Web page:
How Working in Retail Made Me a Better Customer

By Andrea Freedman

With Christmas quickly approaching, it brings back some memories of the seasonal job I had last year at this time in a retail store.

I had not worked retail in many years. I was hired at the last minute before holiday shopping began, and only had one day in which to learn all the basic things I would need to know in order to be able to do my job for the next couple of weeks.

I looked at it as an adventure, but it also turned out to be a learning experience, especially in regards to the challenges of working retail leading up to and over the Christmas holidays.

I forgot how hard it can be to stand on one’s feet for hours on end. Not only that, working in a store does not always allow for sneaking in a quick snack, and there were times when I felt light-headed from going too long without eating.

At times when I really needed a break, it was often at a time when the store was too busy. It was not always easy to stick it out until there was a good time to take a break, regardless of the fact that I felt weak and irritated from hunger. When I did finally go for lunch, I had a measly fifteen minutes in which to wolf down my food and go to the washroom.

There are good and bad sides to seasonal employment, as I quickly discovered. On the positive side, I knew there was an end in sight, so even on days when I felt a bit overwhelmed I tried to keep in mind that it was only temporary.

I admit that I felt a bit left out at times, since everyone else in the store worked there on a permanent basis and all knew one another.

The pressure was on to make sales, even when the store wasn’t busy. I had a quota to meet, despite the fact that it afforded no commission. Being busy made the time go by faster, but if there was a lull at any given moment, it made the day feel that much longer.

If the store wasn’t as busy as expected and too many staff members had been scheduled for that shift, I was the first one to be sent home, and was told that I should remain on “stand-by” for the rest of the day just in case things picked up and they needed to call me back into the store. Although it was close to home, I resented having wasted my time that day, as well as an outfit. Also, I was not getting paid for being on stand-by, so I lost money for some of the hours I had planned on working and I was forced to spend the rest of the day in limbo.

When there were growing line-ups at the cash, I often felt out of place or in the way, as there was only one cash register in the store and too many employees on at once to accommodate everyone comfortably.

Even when I made what I thought was a pretty good sale, I was usually told how I could have sold more. I personally did not like to be pushy or too aggressive. When I am shopping, I find belligerent employees off-putting, sometimes so much so that I would just as soon turn around and leave rather than continue shopping there.

Most of the customers I dealt with were quite nice, but of course there was always the odd difficult one. It did give me a new insight and appreciation into how hard it is to sell for a living, while at the same time giving me an opportunity to add to my skill set list.

Some of the silly little rules got on my nerves, such as being forced to say specific phrases to potential customers every single time someone walked into the establishment, and the stress of being expected to continue trying to sell to people even after they said they would let me know if they needed help.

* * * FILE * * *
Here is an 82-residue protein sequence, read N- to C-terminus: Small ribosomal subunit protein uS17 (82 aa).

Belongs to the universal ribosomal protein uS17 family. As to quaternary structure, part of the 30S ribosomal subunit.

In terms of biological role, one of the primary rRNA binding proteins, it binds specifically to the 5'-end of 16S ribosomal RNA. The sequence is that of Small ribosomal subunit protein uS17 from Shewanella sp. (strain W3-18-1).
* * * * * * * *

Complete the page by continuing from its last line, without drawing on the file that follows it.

Since my brief stint working in retail, instead of becoming annoyed if employees follow me around a store I am shopping in, or continue speaking to me after I tell them I am just browsing, I now understand that they have no choice but to say certain things to customers and may very well be cringing inside just as much as I am.

When I popped into a shopping mall recently and saw how crowded it was with last-minute holiday shoppers, I was reminded of the stress that comes with working retail over Christmas and dealing with line-ups of impatient customers.

Working retail is far from a high-paying job, but I figured that whatever money I made at the end of it all would be a bonus. This past year, however, after being much busier with writing (work I actually want to do), when I saw “seasonal employment” signs in store windows and considered applying for another job over the Christmas holidays, I shook my head and kept walking.

For the most part, my Christmas holiday job was a fun experience. Having said that though, I will be happy this season just to relax and get rejuvenated for the New Year; if I do happen to go into any stores over the holidays, I will only be doing so as a customer.•


Copyright © by Andrea Freedman, 2015


About andfreed

I am a Toronto based writer of articles, columns, essays and novels.

Posted on December 22, 2015, in Weekly Thoughts and Observations and tagged . Bookmark the permalink. 6 Comments.

  1. I can understand. I always try to be nice to people but having worked in retail in my early years I know what stress they are under at this time of year.

    Merry Christmas and Happy New Year!


  2. I can certainly identify with your experience in Sales. I have been in Retail for many years, and sometimes I find it difficult to deal with the customers who enter the store, but I keep a smile on my face, and try to be as pleasant and informative as possible. There are days when I feel satisfied for doing a good job, and meeting some great people that I can enjoy as well as outfit them to the best of my ability.
    I hope you have a great holiday. The experiences you have make you a better person for the most part.


  3. East York Chronicle

    Nice piece and I’m sure many people can relate.

    Gary Webb-Proctor, Publisher East York Chronicle


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